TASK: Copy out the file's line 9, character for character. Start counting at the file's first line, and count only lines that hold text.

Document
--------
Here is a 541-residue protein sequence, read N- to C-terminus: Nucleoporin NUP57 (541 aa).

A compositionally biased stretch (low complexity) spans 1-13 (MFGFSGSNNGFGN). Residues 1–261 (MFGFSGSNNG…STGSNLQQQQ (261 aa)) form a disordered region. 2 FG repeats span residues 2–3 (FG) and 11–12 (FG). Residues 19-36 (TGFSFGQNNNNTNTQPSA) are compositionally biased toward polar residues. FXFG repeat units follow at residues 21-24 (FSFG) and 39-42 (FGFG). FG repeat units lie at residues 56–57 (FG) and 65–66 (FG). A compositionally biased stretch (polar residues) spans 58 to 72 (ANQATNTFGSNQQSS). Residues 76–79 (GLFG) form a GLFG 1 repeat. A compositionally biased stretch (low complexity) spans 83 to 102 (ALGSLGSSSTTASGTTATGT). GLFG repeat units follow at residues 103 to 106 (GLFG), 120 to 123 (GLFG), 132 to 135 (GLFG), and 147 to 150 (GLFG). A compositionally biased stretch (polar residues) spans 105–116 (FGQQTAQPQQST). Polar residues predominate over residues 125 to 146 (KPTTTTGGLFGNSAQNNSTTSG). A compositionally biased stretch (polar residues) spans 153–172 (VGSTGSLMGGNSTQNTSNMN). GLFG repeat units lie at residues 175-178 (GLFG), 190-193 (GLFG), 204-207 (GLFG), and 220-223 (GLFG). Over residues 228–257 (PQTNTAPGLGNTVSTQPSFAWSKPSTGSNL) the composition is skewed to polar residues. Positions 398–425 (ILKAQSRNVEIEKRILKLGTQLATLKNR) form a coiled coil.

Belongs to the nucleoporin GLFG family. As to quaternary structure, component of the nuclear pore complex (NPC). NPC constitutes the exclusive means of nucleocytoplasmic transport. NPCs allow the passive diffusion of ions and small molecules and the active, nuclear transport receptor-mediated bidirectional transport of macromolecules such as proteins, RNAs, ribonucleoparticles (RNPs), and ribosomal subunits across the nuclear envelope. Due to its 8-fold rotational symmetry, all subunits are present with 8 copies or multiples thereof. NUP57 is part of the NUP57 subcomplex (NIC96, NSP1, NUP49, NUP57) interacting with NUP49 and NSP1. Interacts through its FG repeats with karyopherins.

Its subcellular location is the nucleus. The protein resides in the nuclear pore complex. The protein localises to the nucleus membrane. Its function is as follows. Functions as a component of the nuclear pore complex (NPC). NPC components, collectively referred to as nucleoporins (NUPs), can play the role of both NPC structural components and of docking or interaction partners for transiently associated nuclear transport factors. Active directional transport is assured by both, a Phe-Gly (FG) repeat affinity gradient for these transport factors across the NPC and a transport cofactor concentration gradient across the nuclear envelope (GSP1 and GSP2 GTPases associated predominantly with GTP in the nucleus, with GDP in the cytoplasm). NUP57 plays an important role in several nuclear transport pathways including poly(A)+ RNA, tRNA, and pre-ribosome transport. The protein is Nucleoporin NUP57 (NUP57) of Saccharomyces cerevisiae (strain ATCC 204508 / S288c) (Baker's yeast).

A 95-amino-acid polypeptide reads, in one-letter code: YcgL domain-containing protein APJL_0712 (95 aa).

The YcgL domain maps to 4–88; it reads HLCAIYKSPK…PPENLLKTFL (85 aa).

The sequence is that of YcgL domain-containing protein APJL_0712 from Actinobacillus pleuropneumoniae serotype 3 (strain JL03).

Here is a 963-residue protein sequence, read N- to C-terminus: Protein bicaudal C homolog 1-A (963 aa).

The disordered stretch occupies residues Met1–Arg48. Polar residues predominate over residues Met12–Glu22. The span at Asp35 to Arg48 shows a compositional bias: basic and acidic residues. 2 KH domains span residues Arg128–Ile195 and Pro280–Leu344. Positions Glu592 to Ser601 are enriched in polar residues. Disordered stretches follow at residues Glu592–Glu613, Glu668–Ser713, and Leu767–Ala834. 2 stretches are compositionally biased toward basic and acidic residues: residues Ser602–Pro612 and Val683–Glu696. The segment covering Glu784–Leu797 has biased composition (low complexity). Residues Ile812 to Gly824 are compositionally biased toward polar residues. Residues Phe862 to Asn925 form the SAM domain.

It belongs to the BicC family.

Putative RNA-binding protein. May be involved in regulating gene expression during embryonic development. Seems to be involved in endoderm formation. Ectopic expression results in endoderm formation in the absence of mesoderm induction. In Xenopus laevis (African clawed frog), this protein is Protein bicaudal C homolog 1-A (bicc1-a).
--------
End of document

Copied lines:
The disordered stretch occupies residues Met1–Arg48. Polar residues predominate over residues Met12–Glu22. The span at Asp35 to Arg48 shows a compositional bias: basic and acidic residues. 2 KH domains span residues Arg128–Ile195 and Pro280–Leu344. Positions Glu592 to Ser601 are enriched in polar residues. Disordered stretches follow at residues Glu592–Glu613, Glu668–Ser713, and Leu767–Ala834. 2 stretches are compositionally biased toward basic and acidic residues: residues Ser602–Pro612 and Val683–Glu696. The segment covering Glu784–Leu797 has biased composition (low complexity). Residues Ile812 to Gly824 are compositionally biased toward polar residues. Residues Phe862 to Asn925 form the SAM domain.